The wine of Beaune, the wine that has maintained a hospital since the 15th century
During the Middle Ages, hospitals began to flourish all over Europe and wherever the religious orders (Templars and Hospitallers) reached. They were linked to monasteries or orders (such as the Jerusalem hospital of the Order of the Knights of St. John) and staffed mainly by monks or clerics. These hospitals not only cared for the sick but also for pilgrims, the poor, abandoned children... and, unlike lay doctors, these medical monks practised medicine and charity. It was a charitable medicine, limited to a few uncensored treatises and, logically, without any capacity for research or experimentation. Logically, in some surgical intervention - to call it that - one of their patients was left on the operating table and the guilt of a man's death was a heavy and ungrateful burden for those monks who practised medicine out of charity. In 1215, Pope Innocent III decided to put an end to this practice and promulgated the bull Ecclesia abhorret a sanguine (The Church abhors the shedding of blood), which officially forbade clerics from practising surgery. From the 13th century onwards, kings, feudal lords and cities themselves took up this charitable work and founded secular hospitals, such as the Hôtel-Dieu de Beaune in France - the "house of God", which is known as the "Hôtel-Dieu de Beaune" in France - and the "Hôtel-Dieu de Beaune" in France.Hôtel-DieuThe term "house of God" is often used in France to refer to the largest hospital in a town or city.
Plague, bandits and the Hundred Years' War had ravaged the French countryside and peasants were forced to move to the cities in search of protection and food for their families. To care for the sick and, above all, the poor who wandered the streets begging for a crust of bread, Nicolas Rolin, chancellor of the Duke of Burgundy Philip the Good, and Guigone de Salins, his third wife, founded the Hotel-Dieu de Beaune (Hospital or Hospice of Beaune) in 1443. les sœurs hospitalièresa sisterhood of women who would take care of the patients. Moreover, Rolin left everything tied up tight from the beginning. The founding charter, approved by Pope Eugene IV and Philip the Good, provided for tax exemptions for the institution and, above all, for its management and operation to be independent of Church and State.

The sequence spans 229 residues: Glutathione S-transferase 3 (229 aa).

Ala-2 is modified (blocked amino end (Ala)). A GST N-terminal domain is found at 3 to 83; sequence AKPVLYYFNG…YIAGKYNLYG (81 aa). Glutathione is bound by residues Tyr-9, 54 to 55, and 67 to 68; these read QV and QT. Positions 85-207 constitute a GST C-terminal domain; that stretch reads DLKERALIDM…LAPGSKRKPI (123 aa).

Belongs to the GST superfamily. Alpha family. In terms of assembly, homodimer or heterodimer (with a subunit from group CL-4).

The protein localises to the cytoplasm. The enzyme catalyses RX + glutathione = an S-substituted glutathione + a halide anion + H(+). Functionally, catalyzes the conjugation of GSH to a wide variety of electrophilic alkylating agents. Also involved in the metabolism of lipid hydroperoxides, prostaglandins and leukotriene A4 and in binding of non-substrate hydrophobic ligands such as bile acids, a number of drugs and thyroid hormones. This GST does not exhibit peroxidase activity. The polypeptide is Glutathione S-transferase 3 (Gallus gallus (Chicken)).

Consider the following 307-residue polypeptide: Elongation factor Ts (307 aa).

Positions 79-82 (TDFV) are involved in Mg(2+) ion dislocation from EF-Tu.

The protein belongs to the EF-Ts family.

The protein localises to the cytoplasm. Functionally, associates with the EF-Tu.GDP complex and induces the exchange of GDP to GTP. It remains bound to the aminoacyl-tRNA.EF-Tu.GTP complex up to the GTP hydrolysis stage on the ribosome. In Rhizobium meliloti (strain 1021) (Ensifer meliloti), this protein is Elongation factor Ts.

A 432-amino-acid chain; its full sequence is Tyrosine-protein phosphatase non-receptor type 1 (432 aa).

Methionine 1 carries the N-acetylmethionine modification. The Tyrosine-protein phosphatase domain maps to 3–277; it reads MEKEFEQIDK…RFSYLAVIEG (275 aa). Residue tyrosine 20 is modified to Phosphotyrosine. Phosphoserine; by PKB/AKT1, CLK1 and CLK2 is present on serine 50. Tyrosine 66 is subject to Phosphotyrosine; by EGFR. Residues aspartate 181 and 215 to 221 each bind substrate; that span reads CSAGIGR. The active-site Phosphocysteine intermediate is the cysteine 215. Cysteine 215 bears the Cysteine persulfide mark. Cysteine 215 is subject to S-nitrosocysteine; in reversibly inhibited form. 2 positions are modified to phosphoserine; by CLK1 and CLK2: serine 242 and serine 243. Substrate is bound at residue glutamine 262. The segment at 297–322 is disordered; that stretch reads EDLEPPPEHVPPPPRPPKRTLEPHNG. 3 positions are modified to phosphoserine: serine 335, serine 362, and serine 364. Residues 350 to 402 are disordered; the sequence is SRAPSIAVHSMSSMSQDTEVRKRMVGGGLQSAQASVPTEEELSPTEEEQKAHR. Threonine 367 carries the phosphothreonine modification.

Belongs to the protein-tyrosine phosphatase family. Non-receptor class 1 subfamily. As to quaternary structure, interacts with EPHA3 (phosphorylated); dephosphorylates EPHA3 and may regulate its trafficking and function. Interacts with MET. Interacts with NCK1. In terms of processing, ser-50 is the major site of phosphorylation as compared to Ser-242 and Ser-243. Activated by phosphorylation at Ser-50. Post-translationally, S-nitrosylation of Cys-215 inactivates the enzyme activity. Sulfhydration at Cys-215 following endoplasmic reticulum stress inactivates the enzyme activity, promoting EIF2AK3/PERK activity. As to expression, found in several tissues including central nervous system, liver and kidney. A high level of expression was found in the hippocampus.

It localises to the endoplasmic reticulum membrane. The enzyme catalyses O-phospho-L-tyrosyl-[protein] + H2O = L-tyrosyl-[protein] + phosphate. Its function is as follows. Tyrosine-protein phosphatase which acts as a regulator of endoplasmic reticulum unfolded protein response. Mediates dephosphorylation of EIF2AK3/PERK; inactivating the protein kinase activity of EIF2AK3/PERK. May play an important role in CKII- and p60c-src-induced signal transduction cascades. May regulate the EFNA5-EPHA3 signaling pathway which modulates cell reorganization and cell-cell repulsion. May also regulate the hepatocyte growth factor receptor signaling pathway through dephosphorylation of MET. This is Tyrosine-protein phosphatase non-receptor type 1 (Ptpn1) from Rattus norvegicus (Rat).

In 1457, Guillemette Levernier made the first donation of vines to the hospital, a tradition that has been maintained for centuries and which has enabled the hospital to supply itself with a product that is still in use today. with healing properties and to be the source of funding for its upkeep. In 1859 it was decided that wine would be sold at public auction on the third Sunday in November in the large central hall, known as the Hall of the Poor. Today, the wine-growing domain of the hospital is close to 60 hectares (50 hectares of pinot noir and the rest of chardonnay) and produces one of the best wines in Burgundy. The auction, which has been run by Christie's since 2005, has been held continuously and remains a charity auction. In 2015, a record-breaking €480,000 was paid for a cask of Burgundy wine from the Hospice de Beaune. On that occasion, the proceeds went to the victims of the Paris attacks, the Curie Cancer Institute and the Foundation for Cerebral Vascular Accident Research (AVC).
The Virgin and Chancellor Rolin - Jan van Eyck (Louvre Museum)
In the main building, one of the finest examples of French Gothic architecture - listed as a French National Heritage site - and now a museum, one can still see Nicolas' declaration of love for Guigone, the inscription seulle ("only her") on the floor tiles.